A Few Reasons Why You Should Clear Your Browser History

Clearing your history wipes the slate clean; it’s like joining the French Foreign Legion under an assumed identity to escape the consequences of your crippling debt from an addiction to huffing expensive glues and your spree of drunk-driving arrests. It’s an exciting time to be starting over — just think of how giddy a thirty-five-year-old guy is when he finally decides to abandon his family and gets in the car and just drives. Think of a New Year’s resolutions, except instead of changing yourself for the better you’re just going to repress all the horribly disgusting parts of your past.

Your browser history is essentially a list of boring, depressingly revolting stories that you would never tell anyone. These aren’t the “Oh yeah, Mom, I totally used to get high in the attic when I was in high school” kinds of stories that are comical anecdotes to relay when you’re thirty. No, these are generally the “My Sunday was spent furiously bidding on Garbage Pail Kids cards on eBay while perpetually checking to see if my Facebook status was liked before a few fat jerk-off sessions to Latina MILFs on webcams before finally checking WebMD to see if I have carpal tunnel in my right hand” kinds of stories that you never tell and, frankly, you hope to forget as soon as possible. Yes, this is the side of ourselves that we know exists and we never want to publically admit, either on our own accord or by someone else using your computer and inadvertently drawing their own conclusions.

A general avoidance of potential arguments and awkward conversations is another reason for clearing your history. Inevitably, someone other than you is going to use your computer to search for something innocent like “Parks and Recreation” and, three letters into their query, up pops “Parking Garage Quick Lube Latina Sex Team Parts 1-14.” Hopefully, this situation only happens to a roommate with similar tastes who can take it in stride and not your elderly, evangelical aunt with a weak heart and a proclivity for stress seizures who was only trying to look up the hours the local park is open.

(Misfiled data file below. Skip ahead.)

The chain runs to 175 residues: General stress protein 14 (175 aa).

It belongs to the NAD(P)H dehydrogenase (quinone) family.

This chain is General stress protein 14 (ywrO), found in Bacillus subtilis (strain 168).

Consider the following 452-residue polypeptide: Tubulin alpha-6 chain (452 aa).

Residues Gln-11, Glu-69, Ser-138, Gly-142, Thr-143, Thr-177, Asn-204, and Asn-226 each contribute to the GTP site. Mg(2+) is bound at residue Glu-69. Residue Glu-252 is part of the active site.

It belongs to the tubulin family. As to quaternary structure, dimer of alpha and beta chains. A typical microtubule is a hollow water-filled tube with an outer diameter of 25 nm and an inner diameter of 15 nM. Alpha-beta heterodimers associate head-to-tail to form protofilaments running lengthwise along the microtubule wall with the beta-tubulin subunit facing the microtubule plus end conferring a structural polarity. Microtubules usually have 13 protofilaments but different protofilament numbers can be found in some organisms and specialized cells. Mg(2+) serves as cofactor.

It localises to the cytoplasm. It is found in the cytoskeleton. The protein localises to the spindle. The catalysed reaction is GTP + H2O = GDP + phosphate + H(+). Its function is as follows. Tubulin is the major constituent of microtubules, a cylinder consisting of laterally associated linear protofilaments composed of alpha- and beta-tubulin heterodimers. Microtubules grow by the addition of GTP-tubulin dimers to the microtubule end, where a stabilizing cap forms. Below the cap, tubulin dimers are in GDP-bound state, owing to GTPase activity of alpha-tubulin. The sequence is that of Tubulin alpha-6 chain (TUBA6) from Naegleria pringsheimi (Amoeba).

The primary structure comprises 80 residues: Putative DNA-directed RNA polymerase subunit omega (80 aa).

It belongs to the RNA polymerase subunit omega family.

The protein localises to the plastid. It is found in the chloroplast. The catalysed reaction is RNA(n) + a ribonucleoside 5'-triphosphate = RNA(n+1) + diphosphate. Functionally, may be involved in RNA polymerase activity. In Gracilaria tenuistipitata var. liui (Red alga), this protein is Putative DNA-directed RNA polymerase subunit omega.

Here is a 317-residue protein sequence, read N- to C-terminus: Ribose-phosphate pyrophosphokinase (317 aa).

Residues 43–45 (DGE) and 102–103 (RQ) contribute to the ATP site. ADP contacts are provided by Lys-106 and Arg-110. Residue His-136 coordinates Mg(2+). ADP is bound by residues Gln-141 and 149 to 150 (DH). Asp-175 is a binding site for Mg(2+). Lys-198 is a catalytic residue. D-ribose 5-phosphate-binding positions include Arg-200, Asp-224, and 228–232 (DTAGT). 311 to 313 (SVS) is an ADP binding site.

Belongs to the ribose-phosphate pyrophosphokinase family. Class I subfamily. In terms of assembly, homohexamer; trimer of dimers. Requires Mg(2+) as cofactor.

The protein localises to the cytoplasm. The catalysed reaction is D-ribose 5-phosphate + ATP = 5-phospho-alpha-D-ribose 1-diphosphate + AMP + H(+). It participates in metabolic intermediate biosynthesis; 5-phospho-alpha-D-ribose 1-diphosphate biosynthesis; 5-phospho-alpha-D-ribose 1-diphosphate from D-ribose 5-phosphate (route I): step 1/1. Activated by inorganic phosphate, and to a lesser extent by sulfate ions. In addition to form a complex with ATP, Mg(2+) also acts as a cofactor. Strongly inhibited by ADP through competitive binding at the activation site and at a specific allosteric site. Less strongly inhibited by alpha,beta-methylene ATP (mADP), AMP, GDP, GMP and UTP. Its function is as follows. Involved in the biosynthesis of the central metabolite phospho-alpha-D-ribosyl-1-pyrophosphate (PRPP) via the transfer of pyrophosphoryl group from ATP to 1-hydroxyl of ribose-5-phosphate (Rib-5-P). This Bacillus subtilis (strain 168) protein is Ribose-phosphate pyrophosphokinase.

If the person starts to discuss it, well, you’re in a quandary. They’re likely going to have questions that can’t be answered with a simple yes, no, or by abruptly falling asleep. Do you lead them down this depraved rabbit hole of buying pudding in bulk off of Amazon, trying to search for Tom Arnold’s phone number, and angrily written tirades on message boards for The Sims in the hopes that they’ll be too sad to ever want to discuss it again? Conversely, do you just deny and feign alarm that this must all just be from a virus, a roommate who’s into weird stuff, or a good ol’ fashioned cyber bully? Or, do you just take an alternate route and completely change the discussion point by stating, “I don’t discriminate; I’m no bigot. It would have been racist and elitist of me NOT to click through and watch those Latinas bang that dude in that parking garage stairwell.” The choice is up to you, but, really, you should just try to avoid it all together if possible. This isn’t like Alcoholics Anonymous—you don’t get a chip for going the longest without clearing your history.

Jesus saves, but you better clear; remember, Jesus wasn’t into that costumed-bukakke-fiesta shit that you j/o to.

Justin Gawel is an adult baby from Michigan. Look for more of his writing, his BroBible.com archive (which is under construction), and his updates at www.justingawel.com or follow him @justingawel on Twitter.

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